Happy Poetry Friday!
I’m hanging out with the wild Poetry 7 again! This month we wrote raccontinos–say what? I’d never even heard of them! (Make sure to go to Tricia’s post, where she explains the form a bit.) Anyway, I was in Scotland and Ireland this past month (wow), and I wrote my poem in Ireland. No pressure or literary history to live up to there, right?
So, first, I came up with my topic: the beauty of Ireland and the difficulty of capturing it in a poem. Then I came up with my sentence that would create the end words of the first line in each couplet: Write poem in sea ink on stone sheets. Then I cast about for a set of rhyming words to be the end line in the couplets’ second lines. Finally, I brainstormed a ton of things I loved about Ireland and tried to work as many of them into the poem as I could. This was all followed by several revisions (this is draft 5 that I’m sharing), mostly written as Randy drove our car on teeny-tiny roads where the speed limit was 100 or 120 kph, and the locals drove faster than the speed limit. Poetry was an excellent distraction!
This was a fun poetic form to try! Thanks, Tricia, for
foisting it on us suggesting it. :>)
Now, I need to work in a tip for teachers here, too, for presenting poetry in their classrooms, as part of my monthlong Poetry Tips for Teachers series.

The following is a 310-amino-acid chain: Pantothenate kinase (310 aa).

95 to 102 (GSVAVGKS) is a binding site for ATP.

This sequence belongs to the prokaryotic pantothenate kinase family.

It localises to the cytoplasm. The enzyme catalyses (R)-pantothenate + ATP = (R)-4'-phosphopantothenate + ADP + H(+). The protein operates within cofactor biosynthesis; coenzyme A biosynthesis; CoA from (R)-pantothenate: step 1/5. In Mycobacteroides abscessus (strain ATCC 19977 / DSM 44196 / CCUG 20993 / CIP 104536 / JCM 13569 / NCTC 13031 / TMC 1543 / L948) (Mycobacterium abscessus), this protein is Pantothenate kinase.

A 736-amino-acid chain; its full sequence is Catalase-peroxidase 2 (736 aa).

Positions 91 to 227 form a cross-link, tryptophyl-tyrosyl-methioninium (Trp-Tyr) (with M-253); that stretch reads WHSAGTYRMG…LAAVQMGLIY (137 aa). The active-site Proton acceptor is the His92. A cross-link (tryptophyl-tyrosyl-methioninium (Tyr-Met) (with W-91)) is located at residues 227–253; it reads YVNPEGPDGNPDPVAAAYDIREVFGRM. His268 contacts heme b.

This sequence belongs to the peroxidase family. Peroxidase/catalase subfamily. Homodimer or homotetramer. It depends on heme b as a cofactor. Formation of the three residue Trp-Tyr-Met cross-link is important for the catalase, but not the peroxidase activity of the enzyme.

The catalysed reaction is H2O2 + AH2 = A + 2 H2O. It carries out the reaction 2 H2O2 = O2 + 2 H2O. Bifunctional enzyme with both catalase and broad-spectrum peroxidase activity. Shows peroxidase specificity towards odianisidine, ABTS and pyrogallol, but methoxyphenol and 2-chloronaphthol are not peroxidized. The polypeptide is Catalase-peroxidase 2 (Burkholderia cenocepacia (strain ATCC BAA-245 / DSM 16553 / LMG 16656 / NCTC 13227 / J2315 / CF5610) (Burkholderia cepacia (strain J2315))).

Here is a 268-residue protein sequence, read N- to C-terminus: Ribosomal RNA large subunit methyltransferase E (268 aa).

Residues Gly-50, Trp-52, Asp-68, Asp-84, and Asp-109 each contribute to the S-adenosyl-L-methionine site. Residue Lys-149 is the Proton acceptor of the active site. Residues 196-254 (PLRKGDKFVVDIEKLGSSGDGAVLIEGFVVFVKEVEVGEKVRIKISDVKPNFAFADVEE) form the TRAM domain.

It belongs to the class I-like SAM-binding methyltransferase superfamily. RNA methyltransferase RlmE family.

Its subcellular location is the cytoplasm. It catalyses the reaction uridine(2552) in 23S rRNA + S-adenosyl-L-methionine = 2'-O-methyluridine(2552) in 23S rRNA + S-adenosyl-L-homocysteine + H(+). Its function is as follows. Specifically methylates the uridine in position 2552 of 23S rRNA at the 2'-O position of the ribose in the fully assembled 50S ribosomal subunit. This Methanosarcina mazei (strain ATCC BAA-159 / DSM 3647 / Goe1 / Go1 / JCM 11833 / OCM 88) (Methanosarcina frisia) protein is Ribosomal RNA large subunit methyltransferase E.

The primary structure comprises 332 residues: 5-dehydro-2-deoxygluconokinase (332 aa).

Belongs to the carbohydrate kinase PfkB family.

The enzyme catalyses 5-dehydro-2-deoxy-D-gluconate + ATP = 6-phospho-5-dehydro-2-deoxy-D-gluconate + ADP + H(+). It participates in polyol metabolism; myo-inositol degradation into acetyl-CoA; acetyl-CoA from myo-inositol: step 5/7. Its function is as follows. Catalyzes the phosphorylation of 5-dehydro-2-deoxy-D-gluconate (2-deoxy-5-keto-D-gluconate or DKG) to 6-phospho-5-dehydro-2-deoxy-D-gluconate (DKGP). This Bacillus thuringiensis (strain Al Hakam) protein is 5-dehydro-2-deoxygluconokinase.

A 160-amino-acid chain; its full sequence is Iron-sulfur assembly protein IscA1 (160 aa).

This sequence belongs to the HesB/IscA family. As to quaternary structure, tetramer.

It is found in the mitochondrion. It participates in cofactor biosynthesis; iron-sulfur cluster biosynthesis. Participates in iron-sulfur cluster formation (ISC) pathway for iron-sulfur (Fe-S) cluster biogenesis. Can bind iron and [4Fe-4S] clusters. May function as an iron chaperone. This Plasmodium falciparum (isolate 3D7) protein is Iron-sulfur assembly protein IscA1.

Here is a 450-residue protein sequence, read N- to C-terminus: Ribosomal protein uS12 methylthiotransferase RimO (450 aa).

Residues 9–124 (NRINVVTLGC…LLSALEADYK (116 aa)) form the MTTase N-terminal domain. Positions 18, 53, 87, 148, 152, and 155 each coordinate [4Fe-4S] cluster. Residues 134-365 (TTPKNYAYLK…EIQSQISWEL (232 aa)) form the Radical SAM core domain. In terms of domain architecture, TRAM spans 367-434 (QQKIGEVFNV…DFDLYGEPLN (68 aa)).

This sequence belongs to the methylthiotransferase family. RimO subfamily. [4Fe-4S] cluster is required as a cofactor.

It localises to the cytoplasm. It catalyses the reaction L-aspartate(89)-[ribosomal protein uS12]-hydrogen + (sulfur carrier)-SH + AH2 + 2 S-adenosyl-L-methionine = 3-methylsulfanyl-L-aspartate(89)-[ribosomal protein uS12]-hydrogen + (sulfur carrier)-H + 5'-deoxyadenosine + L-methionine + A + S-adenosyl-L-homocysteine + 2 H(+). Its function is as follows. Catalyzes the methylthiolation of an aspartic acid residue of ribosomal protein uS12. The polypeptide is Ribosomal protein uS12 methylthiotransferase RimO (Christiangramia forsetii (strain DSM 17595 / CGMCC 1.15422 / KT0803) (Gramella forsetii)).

Tip #3: Post It!
Present the poem visually?project it, write it on a pad or whiteboard, put it on a bulletin board, etc. This is extra helpful for poetic forms with a visual element to them, like acrostics or–ahem–raccontinos.
Shoot! I meant to change “ale-darkened” to “ale-dark.” Crumb.
Now, if you’d like to see what all the Poetry 7 have done (and you know you do), follow these links (links will be added as everyone’s raccontinos go up)!
Tricia (“Dear Poet, Be Advised”)
Sara (“At the Fulcrum of the Day”)
Kelly (“First Flowers”)
Liz (Untitled–I see what you did there, Liz;>)
Andi (“Family Secrets”)
Tanita (“speak softly. it’s a jungle out there.”
Next up will be pantoums, and here are our previous collaborations:
Mar 2015: Sestinas (Lord have mercy)
Feb 2015: Villanelles on hidden things
Finally, for more Poetry Friday fun, visit Amy Ludwig VanDerwater’s Poem Farm, where she’ll have the Poetry Friday Roundup!